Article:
YouTube to block mainstream music videos

9 Mar 2009

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YouTube has decided to block mainstream music videos from the major music companies, and many independent labels, after failing to reach a new licensing agreement with the Performing Rights Society (PRS).

From 6pm tonight, March 9th, thousands of popular music videos will no longer be available to view on YouTube in the UK.

YouTube, which is owned by Google, is thought to want to pay considerably less than it currently does for the copyright to publish the videos.

Steve Porter, head of the PRS, said he was "outraged, shocked and disappointed" by YouTube's decision.

Patrick Walker, YouTube's director of video partnerships, told the BBC that the move was "regrettable".

Let us know what you think.

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Comments

Steve Porter, head of the PRS, said he was "outraged, shocked and disappointed" by YouTube's decision.

Those are three rather different emotions.  I wonder whether he experienced them all in sequence, or at the same time.  If the latter, he may have exploded.

I'm with YouTube on this one. Having seen the music industry as both an insider and from the position of a music product manufacturer it's clear that parts of the music industry think that we owe them a living. The PRS hides behind the guise of serving the poor and the needy, jobbing musician and song writer where as in fact they keep the elite in cocai..I mean beer and the jobbing musician begging for a free pint after a gig in a small town pub.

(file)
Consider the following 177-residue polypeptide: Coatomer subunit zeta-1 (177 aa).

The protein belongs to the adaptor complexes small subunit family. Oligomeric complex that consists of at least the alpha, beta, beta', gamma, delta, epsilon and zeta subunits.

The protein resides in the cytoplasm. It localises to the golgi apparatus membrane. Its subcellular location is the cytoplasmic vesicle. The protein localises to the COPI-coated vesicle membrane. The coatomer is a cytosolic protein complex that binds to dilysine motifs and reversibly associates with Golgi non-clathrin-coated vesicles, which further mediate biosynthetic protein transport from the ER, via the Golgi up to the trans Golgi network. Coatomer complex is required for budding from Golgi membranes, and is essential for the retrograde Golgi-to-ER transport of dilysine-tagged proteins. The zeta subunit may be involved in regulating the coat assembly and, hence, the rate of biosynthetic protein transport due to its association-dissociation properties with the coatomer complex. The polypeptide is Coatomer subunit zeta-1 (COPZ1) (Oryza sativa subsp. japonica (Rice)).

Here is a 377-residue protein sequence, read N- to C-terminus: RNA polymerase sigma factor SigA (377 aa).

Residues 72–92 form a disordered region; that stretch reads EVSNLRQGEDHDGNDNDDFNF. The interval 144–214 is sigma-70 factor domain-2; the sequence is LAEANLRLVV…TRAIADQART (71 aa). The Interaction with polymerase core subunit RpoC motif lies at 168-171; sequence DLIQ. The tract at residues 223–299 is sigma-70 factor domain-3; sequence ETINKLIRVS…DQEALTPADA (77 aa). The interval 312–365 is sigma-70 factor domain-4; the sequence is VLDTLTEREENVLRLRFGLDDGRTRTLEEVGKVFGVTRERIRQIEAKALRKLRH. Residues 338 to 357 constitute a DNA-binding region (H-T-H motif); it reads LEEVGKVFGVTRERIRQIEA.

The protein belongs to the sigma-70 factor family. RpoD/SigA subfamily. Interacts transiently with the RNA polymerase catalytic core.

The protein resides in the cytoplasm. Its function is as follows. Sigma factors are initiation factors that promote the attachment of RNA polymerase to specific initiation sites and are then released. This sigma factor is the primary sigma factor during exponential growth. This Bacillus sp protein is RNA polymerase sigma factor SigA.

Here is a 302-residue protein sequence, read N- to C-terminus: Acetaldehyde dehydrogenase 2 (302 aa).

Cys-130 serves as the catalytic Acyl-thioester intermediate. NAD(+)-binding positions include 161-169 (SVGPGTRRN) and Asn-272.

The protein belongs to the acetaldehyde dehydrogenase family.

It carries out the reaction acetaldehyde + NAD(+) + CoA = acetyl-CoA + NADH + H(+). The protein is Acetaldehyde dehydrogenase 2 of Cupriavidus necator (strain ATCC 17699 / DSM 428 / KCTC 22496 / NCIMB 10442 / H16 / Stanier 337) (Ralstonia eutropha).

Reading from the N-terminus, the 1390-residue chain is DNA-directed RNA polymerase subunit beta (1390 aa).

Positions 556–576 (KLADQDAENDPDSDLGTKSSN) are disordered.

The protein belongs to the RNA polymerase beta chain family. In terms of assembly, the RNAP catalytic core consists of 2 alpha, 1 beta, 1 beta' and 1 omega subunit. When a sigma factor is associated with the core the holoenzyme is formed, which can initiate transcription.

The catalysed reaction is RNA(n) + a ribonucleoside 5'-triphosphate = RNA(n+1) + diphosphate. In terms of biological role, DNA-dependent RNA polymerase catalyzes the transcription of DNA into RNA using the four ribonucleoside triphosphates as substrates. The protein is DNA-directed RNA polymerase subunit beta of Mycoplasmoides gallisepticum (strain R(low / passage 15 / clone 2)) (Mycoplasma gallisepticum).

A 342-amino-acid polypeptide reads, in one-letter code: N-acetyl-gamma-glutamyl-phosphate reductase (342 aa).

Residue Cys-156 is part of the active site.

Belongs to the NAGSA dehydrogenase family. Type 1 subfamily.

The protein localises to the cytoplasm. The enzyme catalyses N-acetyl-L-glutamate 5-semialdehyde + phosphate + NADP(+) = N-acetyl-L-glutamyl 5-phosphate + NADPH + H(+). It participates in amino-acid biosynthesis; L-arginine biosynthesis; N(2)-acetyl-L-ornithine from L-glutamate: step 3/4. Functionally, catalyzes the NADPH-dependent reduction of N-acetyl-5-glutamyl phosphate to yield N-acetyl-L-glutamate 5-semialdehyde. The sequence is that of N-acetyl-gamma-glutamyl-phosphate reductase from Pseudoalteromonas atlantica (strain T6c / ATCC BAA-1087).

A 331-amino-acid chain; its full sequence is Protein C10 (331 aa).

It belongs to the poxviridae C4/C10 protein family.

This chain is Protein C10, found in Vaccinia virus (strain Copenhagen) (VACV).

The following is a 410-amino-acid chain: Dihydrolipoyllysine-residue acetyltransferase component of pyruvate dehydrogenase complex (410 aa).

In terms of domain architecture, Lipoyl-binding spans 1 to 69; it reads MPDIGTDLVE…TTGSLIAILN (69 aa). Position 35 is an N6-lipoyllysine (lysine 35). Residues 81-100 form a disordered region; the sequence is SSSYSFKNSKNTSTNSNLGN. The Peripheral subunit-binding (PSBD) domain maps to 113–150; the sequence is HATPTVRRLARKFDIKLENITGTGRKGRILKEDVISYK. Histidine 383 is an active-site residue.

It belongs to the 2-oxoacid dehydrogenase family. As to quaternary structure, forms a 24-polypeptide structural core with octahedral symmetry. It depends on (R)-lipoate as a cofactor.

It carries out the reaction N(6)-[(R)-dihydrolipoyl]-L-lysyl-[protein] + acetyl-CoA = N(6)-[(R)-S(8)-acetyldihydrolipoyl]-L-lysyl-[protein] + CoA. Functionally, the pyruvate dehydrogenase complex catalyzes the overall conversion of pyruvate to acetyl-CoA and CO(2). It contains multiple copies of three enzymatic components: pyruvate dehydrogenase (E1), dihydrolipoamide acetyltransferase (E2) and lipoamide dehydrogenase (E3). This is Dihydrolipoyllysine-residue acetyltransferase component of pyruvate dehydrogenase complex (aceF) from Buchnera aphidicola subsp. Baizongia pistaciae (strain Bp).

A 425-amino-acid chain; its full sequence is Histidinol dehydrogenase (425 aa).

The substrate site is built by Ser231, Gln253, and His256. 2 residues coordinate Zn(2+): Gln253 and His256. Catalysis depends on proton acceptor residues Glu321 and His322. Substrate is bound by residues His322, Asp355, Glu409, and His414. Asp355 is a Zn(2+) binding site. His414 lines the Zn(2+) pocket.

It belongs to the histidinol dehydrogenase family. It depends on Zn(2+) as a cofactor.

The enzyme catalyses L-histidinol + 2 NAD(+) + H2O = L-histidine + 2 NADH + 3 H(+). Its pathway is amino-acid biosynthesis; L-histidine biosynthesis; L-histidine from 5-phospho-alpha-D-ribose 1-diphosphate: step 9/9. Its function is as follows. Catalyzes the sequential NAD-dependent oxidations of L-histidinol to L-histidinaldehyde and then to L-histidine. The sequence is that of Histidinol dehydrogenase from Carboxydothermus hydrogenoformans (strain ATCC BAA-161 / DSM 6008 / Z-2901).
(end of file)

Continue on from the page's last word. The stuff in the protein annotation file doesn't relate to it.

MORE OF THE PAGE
The music industry(corporate) has woken up, if a  little late to the need for the likes of YouTube and learnt that freebies can actually lead to wider revenue streams from an even wider and in some cases more affluent audience.

It is simple. Cake and eat it, you cant have. Either you want the music to be publicised and then, hopefully generate some revenue through clever means or not be heard at all. They will then winge and grumble that no one listens to their 'amazing' music and that they deserve as much if not more that an X-factor runner up.. blah blah blah.

In the long or even medium term, organisations like the PRS are dead. Music has never been more democratic and the wiser self motivated musicians will take advantage. I hope I don't sound too much like Norman Tebbit!!! But there is a reasonable point in this case. We have a generation of people growing up to free music. I dont see that changing any time soon.